"Bend it straight," my mom yelled at me as I tried finagling her legs the way she wanted them in her bed. I put her leg down and said " You mean straight?" She looked at me and said "No, bend it straight." Being a teacher, I constantly have to interpret what my English Language Learners (ELL's) are trying to tell me. I often get through the fuzziness by asking questions. With this strategy in mind, I asked my mom "So you want me to bend your leg?" And as if I was getting on her last nerve, she said "NO! Bend it straight!"
In case you're wondering why I'm helping my mom in her bed, it's because she has A.L.S. and needs assistance for various activities, including getting in bed. But this whole incident showed me clearly how we miscommunicate with everyone all the time. To ourselves, we're being perfectly clear, but to others, we're clear as mud! How do we handle that issue?
1. Ask lots of questions. It should go without saying, but many people make LOTS of assumptions about what a person is saying and end up losing any number of things, including but not limited to, their minds, their money, their loves, and their possessions. If you swimming through muddy communication, ask, and ask again until you get it right.
2. See things from their perspective. I absolutely HATE when people attack others because of how they said a particular thing. Maybe it's because I teach ELL's or maybe it's because I've been around many different cultures, I don't know, and frankly it's kinda irrelevant. What I do know is that when someone is trying to communicate with you and maybe they say something wrong, please do not say "Oh well, next time say it this way," unless they ASK! I find that when you begin telling people how they "should" say something (even if you're being helpful), it creates a huge wall between you and them. Rather than "should" all over them, simply understand where they're coming from. Ironically, after an intense miscommunication, that person may come to the conclusion all their own to change how they communicate their statement next time.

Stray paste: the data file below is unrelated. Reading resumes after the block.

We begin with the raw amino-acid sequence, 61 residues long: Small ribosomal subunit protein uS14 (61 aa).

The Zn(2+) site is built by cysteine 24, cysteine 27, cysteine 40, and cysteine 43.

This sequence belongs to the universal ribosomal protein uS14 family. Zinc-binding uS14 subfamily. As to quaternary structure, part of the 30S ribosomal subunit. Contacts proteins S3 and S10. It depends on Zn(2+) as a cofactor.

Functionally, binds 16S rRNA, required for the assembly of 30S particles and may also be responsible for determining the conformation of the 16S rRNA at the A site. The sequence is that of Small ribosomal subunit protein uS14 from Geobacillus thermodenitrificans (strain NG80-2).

3. Don't take it personal. Like boo-boo, miscommunications happen. No, you're not slow, you're not lacking basic common sense, and there is absolutely nothing wrong with you. Try to be as amused as you can with the situation and learn to kinda laugh it off.
I looked at my mom and said "Ok...how do I bend your legs straight?" She then broke it down for me and said "Keep the leg that you're holding bent and then straighten my other leg. It makes it easier on your back to roll me over." Aha! Ya see, from her perspective "bending it straight" made perfect sense.